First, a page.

When we take into account immigration and globalisation, this already complicated issue becomes increasingly challenging. This is especially true when considering the innumerable institutions that people can graduate from overseas, the various legitimate certificates these institutions can produce, the equally as many fraudulent copies that can come about and the vast amount of time, energy and resources required to thoroughly verify these certificates. Ultimately, so many different universities produce so many different qualifications that verifying all of them is challenging.
Earlier this year, an expose that aired on BBC’s Radio 4 reported that thousands of British nationals had purchased fake degrees and certificates from a Pakistani-based diploma mill. Within a two-year period, this organisation had sold more than 3,000 fake qualifications that included master’s degrees and doctorates to buyers based in the UK, raking in millions of pounds.
In a global study on occupational fraud and abuse, the Association of Certified Fraud Examiners discovered that 13% of initial fraud detection was done through management review, which implies initial technical limitation and administrative negligence on the part of employers.
In a 2014 article published in the Guardian, HEDD reported that 1/3 of all job hunters in the UK had embellished on their resume at one point or another.
They added that this figure had been consistent. They also cited a couple of cases where individuals not only acquired certain positions through fake certificates but had committed other offences as well, such as embezzlement.
From the perspective of the law, it’s noteworthy that although it is illegal to apply for any job or school program using a fake degree, buying a fake degree isn’t considered a crime.
Blockchain to the rescue
To challenge the certification fraud problem all over the world, we in Diwala are using decentralised technology to build a platform that verifies peoples skills and education. With the platform we will provide a digital skill identity to individuals, acting as a proof of identity, ensuring the validity of one’s skill-set, education and certificates 📚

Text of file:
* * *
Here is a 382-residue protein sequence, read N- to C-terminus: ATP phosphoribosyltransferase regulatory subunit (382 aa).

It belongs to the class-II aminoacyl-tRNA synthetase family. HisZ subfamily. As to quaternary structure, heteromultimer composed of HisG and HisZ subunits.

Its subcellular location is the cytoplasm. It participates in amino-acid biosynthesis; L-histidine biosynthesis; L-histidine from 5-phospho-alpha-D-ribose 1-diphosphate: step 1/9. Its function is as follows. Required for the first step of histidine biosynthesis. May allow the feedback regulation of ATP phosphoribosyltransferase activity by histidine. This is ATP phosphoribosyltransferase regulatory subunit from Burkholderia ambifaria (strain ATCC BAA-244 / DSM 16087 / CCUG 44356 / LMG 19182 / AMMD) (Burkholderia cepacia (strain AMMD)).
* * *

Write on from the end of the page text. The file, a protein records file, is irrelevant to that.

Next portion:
Like Sylvain Kalache, co-founder of the Holberton school states, blockchain do offer a much faster and easier solution for certificates in today society.
“It’s much more efficient, secure and simple than what you can find today in the industry…..It will also keep certificates safe and impossible to copy or hack”.
A key feature of blockchain is that it offers a secure and verifiable method of storing information. Translating that into this context, anything from a graduates name, field/school of study, grade point average and much more would be both securely stored and easily shareable within the network.
Also, because of the easy access, one would have through a networks node (an access point into a peer-to-peer/blockchain network (refer to list of key terms in the previous article The Basics of Blockchain)), the act of sending-receiving documents would be much faster and more efficient. Another benefit is that it requires a minimum amount of printed paper, if any. Not only would this be a reduced expenditure over time, but it’s also eco-friendly. 🌳
We are working hard to provide a service that will benefit all. Although our initial focus will be on Uganda, we will rescale our efforts for the rest of the world as soon as we can. Through our service, we will enable anyone to digitally store, share and verify authentic certificates on their phones, whether it’s a student wanting to ensure the integrity of their documents or an employer wanting the best person for their company.
We hope you’ll follow our journey and vision, to incentivize growth and independence for all.
Stay tuned for our next article, about User-testing in Uganda :)